MIAMI – Bernie Sanders and Elizabeth Warren won’t be sharing the same presidential debate stage here – Warren participates on Wednesday night, while Sanders goes on Thursday.
Still, they’re engaged in quite the progressive primary on the left side of the Democratic field.
As Warren has crept up in the polls – and skyrocketed in a new MoveOn straw poll – Sanders has tried to one-up her on policy, by unveiling a plan that would pretty much wipe away all student debt.
And it’s reminder: Who finishes ahead of whom in Iowa in this progressive fight will be a finalist for the Democratic nomination.
Maybe not the overall frontrunner – because that person will need to be able to consolidate the African-American vote in South Carolina and the South at large.
But definitely one of the last two or three men/women standing.
So it’s fitting that one of them (Warren) will be at the center of attention on Wednesday night, while the other (Sanders) will join Joe Biden in the middle on Thursday.
Democrats’ immigration dilemma: House Democrats have a difficult choice to make.
Do they appropriate money to deal with the humanitarian crisis on the border? Even if they don’t trust how the Trump administration might use that money?
“Congress is trying to rush $4.5 billion in emergency humanitarian aid to the southwestern border while placing new restrictions on President Trump’s immigration crackdown, spurred on by disturbing images of suffering migrant families and of children living in squalor in overcrowded detention facilities,” the New York Times writes.
“But with a House vote on the package planned for Tuesday, some Democrats are revolting over the measure, fearing that the aid will be used to carry out Mr. Trump’s aggressive tactics… Republicans are siding with the White House, which on Monday threatened a veto. They oppose restrictions in the measure that are meant to dictate better standards for facilities that hold migrant children and to bar the money from being used for enforcing immigration law.”
2020 Vision: Gideon to take on Susan Collins in Maine
The Dem effort to retake control of the U.S. Senate in the 2020 elections got a boost on Monday when Sara Gideon, speaker of the Maine House, said she was challenging Sen. Susan Collins, R-Maine.
“Susan Collins has been in the Senate for 22 years. And at one point, maybe she was different than some of the folks in Washington. But she doesn't seem that way anymore,” Gideon said in her announcement video.
She added, “And Susan Collins' vote to put Brett Kavanaugh on the Supreme Court may be paying off for her, but it's put women's control over their own health-care decisions in extreme jeopardy."
Remember, Democrats need to gain a net pickup of three seats to win back the Senate (if they also win the White House) – so Colorado, Arizona and Maine.
And if Dem Sen. Doug Jones loses in Alabama, they’ll need to win in one more state – North Carolina, Georgia, Iowa or Texas.
So having a piece on the board in Maine is essential.
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On the campaign trail today
Vice President Pence headlines a “Latinos for Trump Coalition” in Miami ahead of the Dem debates that begin tomorrow in the city… Elizabeth Warren holds a town hall in Miami… So does Beto O’Rourke… Jay Inslee talks about the environment in the city… And both Julian Castro and John Delaney hold separate media avails.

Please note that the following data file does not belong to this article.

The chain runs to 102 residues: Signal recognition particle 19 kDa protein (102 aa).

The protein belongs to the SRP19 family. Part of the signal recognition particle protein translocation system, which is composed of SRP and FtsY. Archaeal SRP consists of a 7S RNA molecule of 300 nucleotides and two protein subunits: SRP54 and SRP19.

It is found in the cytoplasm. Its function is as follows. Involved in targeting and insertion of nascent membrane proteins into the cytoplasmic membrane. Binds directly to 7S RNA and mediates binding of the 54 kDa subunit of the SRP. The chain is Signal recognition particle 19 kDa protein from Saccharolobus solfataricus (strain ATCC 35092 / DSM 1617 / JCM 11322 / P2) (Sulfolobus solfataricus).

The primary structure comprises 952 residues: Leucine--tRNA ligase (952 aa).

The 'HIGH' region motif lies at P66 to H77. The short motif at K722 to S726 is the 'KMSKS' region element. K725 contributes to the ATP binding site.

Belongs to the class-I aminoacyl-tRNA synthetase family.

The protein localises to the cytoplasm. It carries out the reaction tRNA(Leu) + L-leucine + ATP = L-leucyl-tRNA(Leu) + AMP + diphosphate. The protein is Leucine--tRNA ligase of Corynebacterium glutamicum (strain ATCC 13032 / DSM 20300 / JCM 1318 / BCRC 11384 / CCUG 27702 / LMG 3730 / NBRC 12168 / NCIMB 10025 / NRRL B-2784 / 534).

Data Download: And the number of the day is … 49 percent
That's the share of residents of the Miami-Fort Lauderdale area who say in a new poll that they have made physical changes to their homes in the last year to protect against sea-level rise, flooding or extreme weather.
That's compared to 30 percent of other Florida residents.
The new online survey by Climate Nexus, in partnership with the Yale Program on Climate Change Communication and the George Mason University Center for Climate Change Communication, also found that 71 percent of Florida voters support government action to address climate change.
The Lid: Apples to apples
Don't miss the pod from yesterday, when guest star Alex Seitz-Wald walked us through his latest puzzling on what "electability" is all about.
ICYMI: New clips you shouldn’t miss
Congress is trying to rush $4.5 billion in emergency aid to migrants on the border – but it's getting complicated quickly, and the bill remains in limbo.
In an interview with The Hill, Trump denied the most recent accusation of sexual assault against him, calling his latest accuser "not my type"
The New York Times offers a deep dive into Elizabeth Warren's early life.
Iran says the path to diplomacy is closed after "outrageous" new sanctions.
Ali Vitali reports that, after missing the debate cut, Seth Moulton will be up with ads during the broadcasts.
And NBC’s Monica Alba writes about the RNC’s counter-programming efforts in Miami.
TRUMP AGENDA: Another stiff-arm to oversight
The White House directed Kellyanne Conway not to testify before a House panel.
The Supreme Court has allowed a trademark for a brand name that sounds a lot like a word we definitely can't print in this family newsletter.
POLITICO writes that Trump's relationship with Mick Mulvaney is on the rocks.
2020: Under Pressure
Kamala Harris is facing pressure to get more personal on the trail.
Our colleagues at NBC Latino look at how both sides in 2020 are eying the Latino vote in Florida.
Bernie Sanders is figuring out how to deal with the rise of Elizabeth Warren.
Warren is leading a new MoveOn.org poll.
POLITICO's lead story today: "Joe Biden keeps stepping in it – and voters couldn’t care less."
Michael Bennet has added a pollster and two media strategists to his team.
What's up with those rumored Mike Pompeo Senate ambitions?